Nokia Lumia: select the Contacts Transfer app and follow the onscreen commands – this moves your contacts via Bluetooth without you needing to activate anything on your phone .
 
HTC or Samsung:
 
1) The easiest way is to transfer the contacts from iCloud to your Microsoft account, first you’ll need to have a copy of your contacts saved to your computer
2) Visit iCloud’s website
3) Select Contacts
4) Select which contacts you would like to transfer
5) Select Settings
6) Select Export vCard
7) Next you need to duplicate them in your Microsoft account
8) Visit Outlook.com
9) Select People
10) Then select Import from file
11) Select your iCloud file
12) Your contacts are now on your Microsoft Account and will be visible on your Windows Phone.
 

Apple patents iPhone as universal remote

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Apple sees the iPhone becoming a central controlling hub that will help to operate various bits of home entertainment kit in the future, a patent application suggests.

The electronics manufacturer has applied for a patent to cover an iPhone that could be used to wirelessly connect to and control TVs, Hi-Fis and set-top boxes.

The handset will use Near Field Communication (NFC) to get connected, which basically means that it will be able to broadcast its commands over a short distance.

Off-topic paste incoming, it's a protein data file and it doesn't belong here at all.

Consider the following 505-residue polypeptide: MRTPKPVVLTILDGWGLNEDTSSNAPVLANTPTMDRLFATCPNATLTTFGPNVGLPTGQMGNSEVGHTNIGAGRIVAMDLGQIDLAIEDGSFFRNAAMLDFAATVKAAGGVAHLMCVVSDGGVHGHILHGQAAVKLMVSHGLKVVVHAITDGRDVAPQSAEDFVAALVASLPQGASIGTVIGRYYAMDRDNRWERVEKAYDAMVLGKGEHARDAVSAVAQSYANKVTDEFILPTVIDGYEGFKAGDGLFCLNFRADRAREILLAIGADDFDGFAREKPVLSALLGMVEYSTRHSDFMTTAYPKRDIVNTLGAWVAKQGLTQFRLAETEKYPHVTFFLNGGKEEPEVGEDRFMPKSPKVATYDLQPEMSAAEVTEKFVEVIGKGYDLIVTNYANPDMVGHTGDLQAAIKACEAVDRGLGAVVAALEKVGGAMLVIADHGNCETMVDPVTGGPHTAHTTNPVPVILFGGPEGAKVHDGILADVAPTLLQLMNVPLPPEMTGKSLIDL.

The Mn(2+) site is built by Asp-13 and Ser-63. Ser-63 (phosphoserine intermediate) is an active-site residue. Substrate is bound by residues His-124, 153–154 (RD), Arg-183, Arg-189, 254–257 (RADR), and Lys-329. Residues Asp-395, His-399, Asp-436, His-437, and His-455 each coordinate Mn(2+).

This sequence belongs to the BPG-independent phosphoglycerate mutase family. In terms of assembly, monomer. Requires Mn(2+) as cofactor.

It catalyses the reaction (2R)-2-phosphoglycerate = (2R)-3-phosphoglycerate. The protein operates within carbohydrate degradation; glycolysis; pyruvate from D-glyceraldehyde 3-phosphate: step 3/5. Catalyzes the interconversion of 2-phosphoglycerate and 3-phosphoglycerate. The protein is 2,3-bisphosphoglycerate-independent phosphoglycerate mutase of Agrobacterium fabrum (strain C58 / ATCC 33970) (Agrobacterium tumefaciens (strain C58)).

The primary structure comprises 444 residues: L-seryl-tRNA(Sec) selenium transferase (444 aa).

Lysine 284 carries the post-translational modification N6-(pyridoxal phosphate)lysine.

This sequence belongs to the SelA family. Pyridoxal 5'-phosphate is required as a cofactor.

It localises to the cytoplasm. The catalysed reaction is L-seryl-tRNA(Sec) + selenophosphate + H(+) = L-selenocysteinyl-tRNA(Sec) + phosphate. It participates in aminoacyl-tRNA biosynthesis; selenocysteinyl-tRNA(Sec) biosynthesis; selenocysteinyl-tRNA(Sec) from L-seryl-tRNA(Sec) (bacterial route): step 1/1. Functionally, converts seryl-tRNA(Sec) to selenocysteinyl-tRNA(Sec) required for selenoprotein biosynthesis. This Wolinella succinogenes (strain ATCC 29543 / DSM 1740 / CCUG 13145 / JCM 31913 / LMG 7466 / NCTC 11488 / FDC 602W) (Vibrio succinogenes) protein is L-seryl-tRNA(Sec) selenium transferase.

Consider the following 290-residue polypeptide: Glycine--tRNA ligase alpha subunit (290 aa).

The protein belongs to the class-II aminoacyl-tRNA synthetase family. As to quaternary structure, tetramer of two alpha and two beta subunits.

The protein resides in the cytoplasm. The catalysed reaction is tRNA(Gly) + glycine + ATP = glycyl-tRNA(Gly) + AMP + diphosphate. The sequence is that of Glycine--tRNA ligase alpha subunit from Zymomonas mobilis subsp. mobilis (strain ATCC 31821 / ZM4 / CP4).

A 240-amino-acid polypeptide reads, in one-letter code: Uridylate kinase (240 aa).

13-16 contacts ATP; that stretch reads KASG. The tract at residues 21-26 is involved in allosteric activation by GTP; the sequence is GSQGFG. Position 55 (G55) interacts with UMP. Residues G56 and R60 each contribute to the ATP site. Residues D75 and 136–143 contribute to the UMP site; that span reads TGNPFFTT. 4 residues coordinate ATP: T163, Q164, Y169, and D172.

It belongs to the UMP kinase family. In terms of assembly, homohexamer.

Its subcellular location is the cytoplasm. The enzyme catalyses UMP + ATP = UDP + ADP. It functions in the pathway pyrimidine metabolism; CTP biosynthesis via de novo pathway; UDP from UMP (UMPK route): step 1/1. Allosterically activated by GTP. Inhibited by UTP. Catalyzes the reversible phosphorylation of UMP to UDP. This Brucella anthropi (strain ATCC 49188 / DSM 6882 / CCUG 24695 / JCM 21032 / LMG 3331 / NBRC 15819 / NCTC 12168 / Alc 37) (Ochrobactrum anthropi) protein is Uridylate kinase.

Apple’s remote-cum-mobile will also connect to the internet in order to download a controlling client that is relevant to the networked devices.

It is clear that Apple expects to play a bigger role in the manipulation of the digital home over the next few years, although The Register suggests that the patent might be doomed to failure because it may conflict with existing intellectual property.

Many firms are attempting to change the way that home entertainment devices are perceived and it seems inevitable that audiovisual equipment will in time become a mere portal for the streaming of content from virtually any source.

The patent suggests that NFC is the primary route which Apple wishes to take, but observers have pointed out that other short range communications standards are mentioned in the application.